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Slaty-Headed Parakeet

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Is the Slaty-Headed Parakeet right for you?

Species group:

Other common names: Himalayan Slaty-headed Parakeet; Hodgson's Parakeet

Scientific name: Psittacula himalayana

The basics:
The Slaty-headed Parakeet is one of the little jewels of the Psittacula genus, an elegant beauty with a musical voice that has been kept as a pet for many centuries. They are considered better for multi-pet or multi-bird families than the other Psittacula, since they don't seem to get as aggressive or possessive as some of the larger species.

The Slaty-head is a highland species found from about 460 to 2,400 meters in the Himalayas. They are social birds that may form mixed flocks with Rose-Ringed Parakeets, Blossom-headed Parakeets, and Plum-headed Parakeets. Rather than wandering at random to forage, they are altitudinal migrants who descend to the valleys to avoid the Himalayan winter and then return to the uplands for the breeding season.

Appearance:
A graceful long-tailed Asian parakeet. Some people may not realize that the Slaty-head, the Plum-head, and the Blossom-head are three different species, and you may hear someone refer to any of these three as a Plum-head. However, the Slaty-headed Parakeet has a long yellow tip to the tail, as opposed to the Blossom-head's very short yellow tip and the Plum-head's crisp white tip.

Weight:
125 grams (4.4 oz.)

Average size:
40 centimeters (16 in.)

Lifespan:
15 - 20 years

Behavior / temperament:
The Slaty-headed Parakeets are often much more social and much less aggressive than some of the other Psittacula species. If you are seeking a single pet Slaty-head, you should select a domestic hand-fed baby, and make sure to spend some time socializing with the bird every day. They are not particularly admired for their talking ability, but the males do have something of a natural song to build on, so it might be worth teaching them to whistle.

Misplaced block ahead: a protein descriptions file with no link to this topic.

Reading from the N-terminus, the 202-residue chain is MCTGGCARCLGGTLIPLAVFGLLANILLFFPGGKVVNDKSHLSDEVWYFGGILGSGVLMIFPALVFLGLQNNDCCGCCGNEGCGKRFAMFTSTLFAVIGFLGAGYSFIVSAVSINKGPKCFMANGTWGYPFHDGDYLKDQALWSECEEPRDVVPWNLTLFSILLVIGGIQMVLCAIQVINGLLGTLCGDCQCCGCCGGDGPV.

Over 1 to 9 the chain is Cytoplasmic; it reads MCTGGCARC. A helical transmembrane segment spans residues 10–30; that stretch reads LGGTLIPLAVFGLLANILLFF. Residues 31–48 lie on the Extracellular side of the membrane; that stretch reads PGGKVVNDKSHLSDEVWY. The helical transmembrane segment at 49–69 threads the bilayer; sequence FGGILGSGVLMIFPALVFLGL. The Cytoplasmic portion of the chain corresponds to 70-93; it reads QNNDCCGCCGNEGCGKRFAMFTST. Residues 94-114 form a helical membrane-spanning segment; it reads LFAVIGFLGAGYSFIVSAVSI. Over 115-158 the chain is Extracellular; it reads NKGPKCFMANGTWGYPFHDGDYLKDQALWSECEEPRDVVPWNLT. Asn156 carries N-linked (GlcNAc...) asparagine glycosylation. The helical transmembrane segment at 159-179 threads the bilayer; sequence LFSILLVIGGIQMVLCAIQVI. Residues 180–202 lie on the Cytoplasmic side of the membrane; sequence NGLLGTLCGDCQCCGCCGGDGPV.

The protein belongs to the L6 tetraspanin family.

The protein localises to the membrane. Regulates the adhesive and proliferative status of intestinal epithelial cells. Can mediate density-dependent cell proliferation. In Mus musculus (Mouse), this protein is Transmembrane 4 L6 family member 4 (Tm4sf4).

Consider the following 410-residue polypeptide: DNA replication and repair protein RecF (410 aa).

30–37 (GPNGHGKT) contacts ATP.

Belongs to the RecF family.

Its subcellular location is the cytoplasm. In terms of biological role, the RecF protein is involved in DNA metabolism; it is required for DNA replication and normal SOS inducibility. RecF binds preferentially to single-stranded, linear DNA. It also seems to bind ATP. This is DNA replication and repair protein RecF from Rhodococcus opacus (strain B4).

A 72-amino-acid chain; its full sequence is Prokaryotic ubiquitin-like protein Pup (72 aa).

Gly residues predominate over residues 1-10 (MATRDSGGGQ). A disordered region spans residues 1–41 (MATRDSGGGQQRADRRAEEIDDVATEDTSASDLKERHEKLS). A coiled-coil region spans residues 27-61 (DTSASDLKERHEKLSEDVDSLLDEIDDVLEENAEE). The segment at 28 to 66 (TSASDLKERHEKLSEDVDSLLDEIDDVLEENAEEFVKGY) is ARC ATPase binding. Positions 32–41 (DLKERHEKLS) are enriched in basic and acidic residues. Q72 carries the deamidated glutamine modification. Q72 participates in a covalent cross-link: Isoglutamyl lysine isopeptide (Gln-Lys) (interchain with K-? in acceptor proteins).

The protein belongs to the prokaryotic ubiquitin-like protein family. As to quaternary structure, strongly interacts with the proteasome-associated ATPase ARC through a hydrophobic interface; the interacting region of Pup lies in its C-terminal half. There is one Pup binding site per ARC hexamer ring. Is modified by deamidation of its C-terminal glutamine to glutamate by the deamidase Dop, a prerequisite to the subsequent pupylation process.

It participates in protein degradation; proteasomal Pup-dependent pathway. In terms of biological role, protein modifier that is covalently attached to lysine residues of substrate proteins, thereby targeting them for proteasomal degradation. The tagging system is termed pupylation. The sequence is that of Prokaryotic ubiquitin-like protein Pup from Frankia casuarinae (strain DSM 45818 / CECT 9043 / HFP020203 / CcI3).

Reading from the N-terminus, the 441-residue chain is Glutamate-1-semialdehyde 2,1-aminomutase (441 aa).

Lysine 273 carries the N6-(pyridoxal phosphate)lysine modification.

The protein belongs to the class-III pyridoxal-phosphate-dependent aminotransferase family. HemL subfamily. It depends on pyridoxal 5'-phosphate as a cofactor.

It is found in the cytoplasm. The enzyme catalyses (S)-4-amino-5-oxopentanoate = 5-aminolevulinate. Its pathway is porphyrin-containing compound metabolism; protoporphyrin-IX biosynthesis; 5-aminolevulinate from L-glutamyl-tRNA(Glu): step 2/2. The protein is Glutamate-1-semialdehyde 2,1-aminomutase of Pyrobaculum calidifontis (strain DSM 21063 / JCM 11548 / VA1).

Although the wild birds gathering in their colonies are noisy and social, an individual Slaty-headed Parakeet is actually rather independent and could be aloof. Some birds could even revert to wildness, becoming phobic or anxious if you neglect them. You need to provide a good balance of time for the bird to interact with you, perhaps sharing dinner with you or practicing tricks. Don't assume that this cool customer is fine playing on its own, hour after hour, day after day. They do need to engage with you, or they could lose the ability to be social.

Housing:
Because of the long, elegant tail, the Slaty-headed Parakeet will be happiest and show off best in the largest cage you can afford. A small macaw cage, provided the bar spacing isn't too wide, might be the answer. A minimum size could be 36”w by 24' by 36” tall. A single pet should never be asked to share the cage territory with another bird. Females are particularly dominant, but you should maintain the sweetness of your pet by having a separate play gym stocked with foraging toys and other fun things to do. Teach your bird to step up on command onto a perch, so that you can easily move it from cage to gym and back again.

Even though they're not terribly large, they can be somewhat nervous, and a breeding pair should be kept in an even larger flight. A walk-in aviary would not be excessive. Some breeders have even reported success in keeping the Slaty-headed Parakeet in a very large, spacious aviary with non-competing birds such as finches or soft-bills, but you should only try this experiment if you are starting with young, adaptable birds and you have time to observe the interactions between the various specie

Diet:
The Slaty-headed Parakeet is a tough, adaptable bird, but that's no reason to short-change your pet when it comes to diet. One expert suggests a diet based on 50% high quality pellets, 25% high quality seeds, and 25% fresh fruits and vegetables. The seed should include millet sprays, and the seed mix and sprays should be fresh enough to sprout.

To bring out the best color and to head off vitamin A deficiencies, be sure to offer plenty of high carotene vegetables like carrots, cooked yam and sweet potato, and pumpkin. Dark green vegetables such as broccoli, mustard greens, Swiss chard, dandelion greens, and parsley should also be added to the daily chopped salad.

The elegant Slaty-headed Parakeet may enjoy holding food to eat, so don't chop the salad pieces too fine. Let them pick up green peas in the pod or quartered fig for a nutritious snack. However, you must never offer avocado or chocolate, as these foods are toxic to parrots.

Written by Elaine Radford

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